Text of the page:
The Iran nuclear deal, otherwise known as the Joint Comprehensive Plan of Action, is not just a deal between the United States and Iran. Rather it is a multilateral deal involving seven countries: The USA, Iran, China, Russia, the UK, France and Germany. Five of those seven countries are permanent members of the UN Security Council and the JCPOA was both endorsed and activated by a unanimous vote of the Security Council in July 2015.
It was Security Council Resolution 2231 that made elements of the deal legally binding and gave the JCPOA broad-based international legitimacy.
With Trump’s decision today a veto-wielding permanent member of the Security Council has unilaterally abrogated a Security Council agreement. This is unprecedented. And a move like this will not just affect the JCPOA, but could have far reaching consequences for the viability of the Security Council as a multilateral platform to confront threats to global peace and security.
Anything that the US hopes to accomplish at the Security Council just got a bit harder.
The Security Council is an important platform for confronting threats to international peace and security. It is the the only entity in the world that can impose global sanctions and authorize military interventions. When members are divided — as in Syria today — its power is limited. When countries are unified, it’s power can be vast.
That power is derived not from passing resolutions. Rather it stems from countries feeling obligated and compelled to implement the decisions of the Security Council. A Security Council resolution sanctioning North Korea or imposing an arms embargo on South Sudan is only valuable if countries enforce it.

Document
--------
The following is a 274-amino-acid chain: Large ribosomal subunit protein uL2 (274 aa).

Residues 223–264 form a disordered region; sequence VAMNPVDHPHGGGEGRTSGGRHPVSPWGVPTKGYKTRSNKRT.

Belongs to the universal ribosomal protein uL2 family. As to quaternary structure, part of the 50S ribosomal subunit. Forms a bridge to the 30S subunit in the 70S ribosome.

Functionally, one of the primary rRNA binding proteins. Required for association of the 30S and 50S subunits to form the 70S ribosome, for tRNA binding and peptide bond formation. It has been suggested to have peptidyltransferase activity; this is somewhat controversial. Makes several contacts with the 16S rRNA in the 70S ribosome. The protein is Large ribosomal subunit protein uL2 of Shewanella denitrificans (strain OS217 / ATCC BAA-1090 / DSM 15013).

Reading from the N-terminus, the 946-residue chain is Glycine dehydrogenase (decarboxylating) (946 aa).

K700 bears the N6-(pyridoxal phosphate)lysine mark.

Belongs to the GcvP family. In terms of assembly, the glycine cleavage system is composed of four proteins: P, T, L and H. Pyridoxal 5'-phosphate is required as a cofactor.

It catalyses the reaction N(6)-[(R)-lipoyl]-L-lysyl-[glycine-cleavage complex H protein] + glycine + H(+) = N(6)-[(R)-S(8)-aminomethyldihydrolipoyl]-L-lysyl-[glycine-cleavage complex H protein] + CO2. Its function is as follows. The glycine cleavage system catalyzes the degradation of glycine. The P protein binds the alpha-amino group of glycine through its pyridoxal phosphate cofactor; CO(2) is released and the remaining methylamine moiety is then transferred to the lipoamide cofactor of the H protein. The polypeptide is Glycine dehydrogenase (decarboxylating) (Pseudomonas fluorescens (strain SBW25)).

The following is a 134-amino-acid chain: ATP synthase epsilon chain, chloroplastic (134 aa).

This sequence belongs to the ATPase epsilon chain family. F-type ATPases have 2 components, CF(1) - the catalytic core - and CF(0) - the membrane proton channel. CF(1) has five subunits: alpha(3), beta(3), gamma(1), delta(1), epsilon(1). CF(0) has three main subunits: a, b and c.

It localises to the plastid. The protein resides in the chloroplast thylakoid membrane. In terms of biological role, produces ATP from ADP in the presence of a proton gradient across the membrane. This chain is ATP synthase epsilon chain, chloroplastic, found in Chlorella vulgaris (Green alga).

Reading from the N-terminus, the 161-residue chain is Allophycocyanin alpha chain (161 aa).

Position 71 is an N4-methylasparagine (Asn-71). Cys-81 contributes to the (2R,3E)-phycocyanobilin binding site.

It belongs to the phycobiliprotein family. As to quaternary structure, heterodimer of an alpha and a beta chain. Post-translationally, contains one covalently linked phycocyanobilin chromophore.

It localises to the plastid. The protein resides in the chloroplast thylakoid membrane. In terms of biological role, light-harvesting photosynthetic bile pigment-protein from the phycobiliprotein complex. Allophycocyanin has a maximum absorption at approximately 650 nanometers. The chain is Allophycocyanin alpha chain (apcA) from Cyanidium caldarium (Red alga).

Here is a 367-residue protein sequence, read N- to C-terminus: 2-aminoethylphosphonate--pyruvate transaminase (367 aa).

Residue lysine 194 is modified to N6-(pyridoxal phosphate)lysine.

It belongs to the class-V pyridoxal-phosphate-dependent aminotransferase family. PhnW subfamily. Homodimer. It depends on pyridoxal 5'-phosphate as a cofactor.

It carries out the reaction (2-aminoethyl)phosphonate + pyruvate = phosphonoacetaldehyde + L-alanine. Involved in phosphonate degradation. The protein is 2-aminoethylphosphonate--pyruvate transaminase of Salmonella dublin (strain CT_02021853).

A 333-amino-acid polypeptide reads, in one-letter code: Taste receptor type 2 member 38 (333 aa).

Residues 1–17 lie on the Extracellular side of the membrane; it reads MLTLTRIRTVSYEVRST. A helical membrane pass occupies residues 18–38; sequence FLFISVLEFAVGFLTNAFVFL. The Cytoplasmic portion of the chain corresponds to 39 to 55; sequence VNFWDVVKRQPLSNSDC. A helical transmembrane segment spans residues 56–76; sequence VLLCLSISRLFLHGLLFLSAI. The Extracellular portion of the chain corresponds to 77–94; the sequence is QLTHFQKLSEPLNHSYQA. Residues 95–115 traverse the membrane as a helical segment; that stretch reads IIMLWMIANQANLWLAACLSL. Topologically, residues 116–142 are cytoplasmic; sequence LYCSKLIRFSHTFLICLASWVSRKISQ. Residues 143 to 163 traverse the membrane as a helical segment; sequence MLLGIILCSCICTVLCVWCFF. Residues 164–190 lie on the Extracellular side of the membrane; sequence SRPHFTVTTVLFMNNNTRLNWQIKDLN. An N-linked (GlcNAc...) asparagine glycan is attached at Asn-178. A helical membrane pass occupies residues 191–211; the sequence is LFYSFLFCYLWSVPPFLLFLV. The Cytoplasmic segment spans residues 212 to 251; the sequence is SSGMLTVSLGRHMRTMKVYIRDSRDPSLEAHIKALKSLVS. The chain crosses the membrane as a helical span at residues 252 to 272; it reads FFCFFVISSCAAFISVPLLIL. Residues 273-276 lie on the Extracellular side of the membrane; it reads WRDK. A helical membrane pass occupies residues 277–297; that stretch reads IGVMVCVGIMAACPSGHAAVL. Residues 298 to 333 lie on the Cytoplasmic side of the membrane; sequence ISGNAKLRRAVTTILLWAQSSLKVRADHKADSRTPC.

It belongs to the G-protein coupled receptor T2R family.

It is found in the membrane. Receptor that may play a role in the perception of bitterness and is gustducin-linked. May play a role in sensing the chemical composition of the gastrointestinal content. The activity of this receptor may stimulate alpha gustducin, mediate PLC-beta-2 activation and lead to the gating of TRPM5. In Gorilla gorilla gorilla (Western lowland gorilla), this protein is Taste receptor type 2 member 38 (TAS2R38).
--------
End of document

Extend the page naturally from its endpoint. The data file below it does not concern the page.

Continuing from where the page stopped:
This is why credibility matters. If the UNSC is seen as an valuable institution whose decisions are sacrosanct, countries are more likely to implement Council resolutions. If the UNSC is seen as toothless or otherwise unimportant, countries are more likely to ignore what the Council orders them to do.
The decision made by President Trump today was not necessarily to violate the Iran deal, but worse — to ignore it. The US is reverting to its pre-July 2015 policy. In effect, the US is pretending that Resolution 2231 does not exist.
That is arguably the most dangerous thing about this move: being indifferent to a Security Council resolution (that it voted for just three years ago) opens up space for other countries around the world to simply pick and choose the resolutions to which they will abide and implement and which they will ignore. The power of the Security Council to confront threats to international peace and security has just been eroded by one of their own.